In a time of unlearning systemic racism in a politically divided country, The UNC Process Series announced its 2020-21 season, titled "Remembrance and Renewal."
The program will include artistic performances and projects that reflect on the past to better the future.
The fall program of virtual events, which is produced by the UNC Department of Communication, allows creatives to showcase their new artistic works in developments and to build a stronger connection with their audience through unique and new mediums.
From conversations about sexuality and race using the work of James Baldwin to discussions about the unseen discrimination behind gerrymandering, the 13th season of the Process Series will continue to give a platform to traditionally unheard voices.
“We represent a lot of different people from a lot of different communities. And a lot of this year, what we're looking at is how race is dealt with in our country,” producer Heather Tatreau said.
In a press release sent out Aug. 25, artistic director Joseph Megel announced the fall season would be held through live streaming and interactive shows to overcome the performance challenges of the COVID-19 pandemic.
At the end of each event, the artist can ask the audience questions to get feedback on their work in development.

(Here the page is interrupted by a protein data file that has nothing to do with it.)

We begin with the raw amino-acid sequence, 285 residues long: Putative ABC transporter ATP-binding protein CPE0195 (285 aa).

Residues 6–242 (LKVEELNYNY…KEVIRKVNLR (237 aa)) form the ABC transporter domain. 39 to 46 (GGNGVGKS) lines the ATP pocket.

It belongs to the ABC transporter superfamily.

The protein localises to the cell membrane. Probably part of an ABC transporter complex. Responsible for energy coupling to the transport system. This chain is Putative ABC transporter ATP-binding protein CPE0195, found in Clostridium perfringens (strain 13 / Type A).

“(The series was created) to give students and faculty the chance to see how artists from different disciplines and cross-disciplines create new work,” Megel said.
The series starts on Sept. 25 with “They Do Not Know Harlem: In Communion with James Baldwin,” a performance created, choreographed and performed by Tristan André Parks and directed by Kathy Williams.
Parks uses excerpts from Baldwin’s works and translates them into performances of live theater and dance, with the accompaniment of live music that spans the genres of jazz to hip hop to blues.
“The Fire Next Time,” “Giovanni’s Room” and “Notes of a Native Son” are just some of the mid-century essays and novels that Parks uses to honor Baldwin and share his work with new generations.
“James Baldwin gives weight to my voice to tell my own story,” Parks said. “We have to reckon with our culture now and move forward because the only way to survive is to move.”
Parks' project is now facing the challenge of adapting to not only a pandemic, but a renewed phase of civil unrest and racial disparity.
“We have to sit with ourselves during the global pandemic and really ask ourselves the questions around the idea of race, gender and the things that are sort of the byproducts of white supremacy,” Parks said.
The project is set to premiere in the next season of PlayMakers Repertory Company.
“I'm using the virtual performance as an opportunity to sort of allow myself to release any expectation that this work has to be perfect,” Parks said.
Megel said the series can be a way for creators to get audience feedback on their performances before debuting their final projects in person.
“We're an incubator in a way that audiences that are interested in seeing something in development can, for free, come and interact with the artist and see the development process,” Megel said.
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